14 November 2017

International research competition as booster of diversity

Utrecht iGEM team wins gold in Boston

The Utrecht-based student team that participated in the final round of the iGEM competition won the gold medal. "An amazing achievement", according to professor Niels Geijssen (Hubrecht Institute and faculty of Veterinary Medicine), who supervised the team, together with professors Roos Masereeuw and Guido van den Ackerveken (both faculty of Science).  

Het Utrechtse IGEM team viert goud in Boston
Het Utrechtse iGEM-team in Boston.

iGEM - short for The International Genetically Engineered Machine - is the result of an initiative of the Massachusetts Institute of Technology (MIT) to promote young, talented scientists. The competition gives students the unique chance to come up with a research project of their own, raise money for it, plan the project, carry it out and, finally, present it to a jury of high-ranking scientific experts during the annual iGEM Giant Jamboree in Boston.

Student van het Utrechtse iGEM team aan het werk in het lab

DIVERSITY AND COOPERATION IN LIFE SCIENCES

The iGEM team from Utrecht came forth from two simultaneous initiatives. Two students at the Faculty of Biology had the idea to put a team together, with Guido van Ackerveken as supervisor, while Niels Geijsen, a professor at the Hubrecht Institute and the Faculty of Veterinary Medicine, was also organising a team and funding. Kewin Ogink, one of the Utrecht-based students who travel to Boston, reflects: “After that, we sought each other out and formed one team together. Now we have fifteen member from life sciences, biology, pharmacy and biomedical sciences.”

Professor Sangeeta Bhatia.

In the spirit of Sangeeta Bhatia

Masereeuw, Van Ackerveken and Geijsen wanted to provide an additional contribution to diversity in science in the wake of Sangeeta Bhatia's honorary doctorate: “Bhatia is unique, not just as a link between different fields of expertise, but also as an advocate for diversity and young talent.” That got them to think: “What can we do to improve diversity within the UU?” They have little influence on primary and secondary education, even though they notice that part of the problem originates there:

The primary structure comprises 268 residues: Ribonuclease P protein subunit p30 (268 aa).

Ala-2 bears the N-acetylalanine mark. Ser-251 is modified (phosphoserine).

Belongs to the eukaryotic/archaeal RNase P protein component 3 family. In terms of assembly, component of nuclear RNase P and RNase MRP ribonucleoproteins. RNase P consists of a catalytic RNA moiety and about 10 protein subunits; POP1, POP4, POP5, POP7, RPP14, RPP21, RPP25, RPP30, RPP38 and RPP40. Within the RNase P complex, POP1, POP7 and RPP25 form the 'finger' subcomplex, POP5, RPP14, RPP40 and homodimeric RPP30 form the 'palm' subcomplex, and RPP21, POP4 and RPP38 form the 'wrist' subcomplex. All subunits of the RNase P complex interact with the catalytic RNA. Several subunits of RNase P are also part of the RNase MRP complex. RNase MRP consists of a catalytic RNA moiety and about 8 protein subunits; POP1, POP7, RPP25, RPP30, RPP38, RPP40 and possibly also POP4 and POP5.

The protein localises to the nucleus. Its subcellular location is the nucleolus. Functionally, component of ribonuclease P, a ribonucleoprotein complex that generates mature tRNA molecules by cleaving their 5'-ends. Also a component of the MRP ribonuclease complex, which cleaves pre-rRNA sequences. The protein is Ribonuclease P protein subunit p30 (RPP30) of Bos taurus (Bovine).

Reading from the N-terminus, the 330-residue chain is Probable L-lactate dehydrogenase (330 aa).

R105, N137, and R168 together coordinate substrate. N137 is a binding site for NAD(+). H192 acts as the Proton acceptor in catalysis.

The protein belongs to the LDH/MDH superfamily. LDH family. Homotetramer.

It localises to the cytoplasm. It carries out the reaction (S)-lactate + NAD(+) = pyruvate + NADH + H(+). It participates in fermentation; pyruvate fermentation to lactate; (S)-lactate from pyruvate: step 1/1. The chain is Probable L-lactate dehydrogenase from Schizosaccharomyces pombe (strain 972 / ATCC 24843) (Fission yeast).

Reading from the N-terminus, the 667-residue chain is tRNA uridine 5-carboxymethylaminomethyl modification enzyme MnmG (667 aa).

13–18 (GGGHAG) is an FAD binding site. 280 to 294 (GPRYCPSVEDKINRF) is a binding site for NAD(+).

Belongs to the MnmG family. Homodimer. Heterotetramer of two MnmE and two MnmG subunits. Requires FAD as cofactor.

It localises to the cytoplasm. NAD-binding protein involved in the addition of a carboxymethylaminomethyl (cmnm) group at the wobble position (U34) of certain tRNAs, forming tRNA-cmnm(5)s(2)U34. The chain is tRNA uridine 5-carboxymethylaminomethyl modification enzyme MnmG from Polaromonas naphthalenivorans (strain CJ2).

“Pupils with migration backgrounds more often get an MBO advice, even when they have way more potential,” Geijsen says. “Diversity is an essential element for successful science,” Van Ackerveken explains. “You only find solutions to a difficult problem if you approach it from as many perspectives as possible. The Utrecht-based iGEM team is living proof of that. It's incredible what the students achieved in 6 months!”

Students these days don't have a lot of money anymore and this applies even more to students with migration backgrounds. That means that international internships - like on Harvard - stay unobtainable, and that their talents remain potentially invisible on their CVs.
Niels Geijssen

In the lecture halls, the professors see the consequences of that: the diversity is limited. Geijsen: “Students these days don't have a lot of money anymore and students with migration backgrounds can less often appeal to financial contributions from their parents. That means that international internships - like on Harvard - stay unobtainable, and that their talents remain potentially invisible on their CVs.” “The Deans of Life Sciences didn't have to consider it for long and quickly adopted the plan as a great idea,” Masereeuw says with delight, which granted the team a firm foundation in practical and financial terms.

Het Utrechtse iGEM team in het lab met logo van "De Kennis van Nu"

Check out the iGEM special of De Kennis van Nu 

The Utrecht-based iGEM students were followed by the NTR show De Kennis van Nu (The Knowledge of Now) in the online special "Studenten ontwerpen nieuw leven" (Students design new life). Please note that this video is in Dutch.

The research from Utrecht

Their research aims to develop a biosensor that can detect Chagas disease in an early stage. This disease can cause serious heart conditions if it is not treated in time. As the diagnose is often not made in practice - or too late, at least 10,000 people die from it every year, primarily in Latin America.

OUTCASST

In order to solve this problem, the team created the DNA sensor 'OUTCASST' - which uses CRISPR-Cas, among other things - to detect the disease more easily and in an earlier stage.

FOLLOW THE IGEM TEAM ON SOCIAL MEDIA

Ouafa Dahri, one of the captains of the team: “Over 300 teams are competing. The competition is about the solving of real problems with synthetic biology.” What makes the competition so special, she explains, is that the students do everything themselves, from creating a project plan, finding sponsors, carrying out the project in a practical way to communication and PR.” The team has already succeeded at the latter part: Their project can be followed via the site of the VPRO show De Kennis van Nu, and they will also be active on Facebook and Twitter during the event in Boston.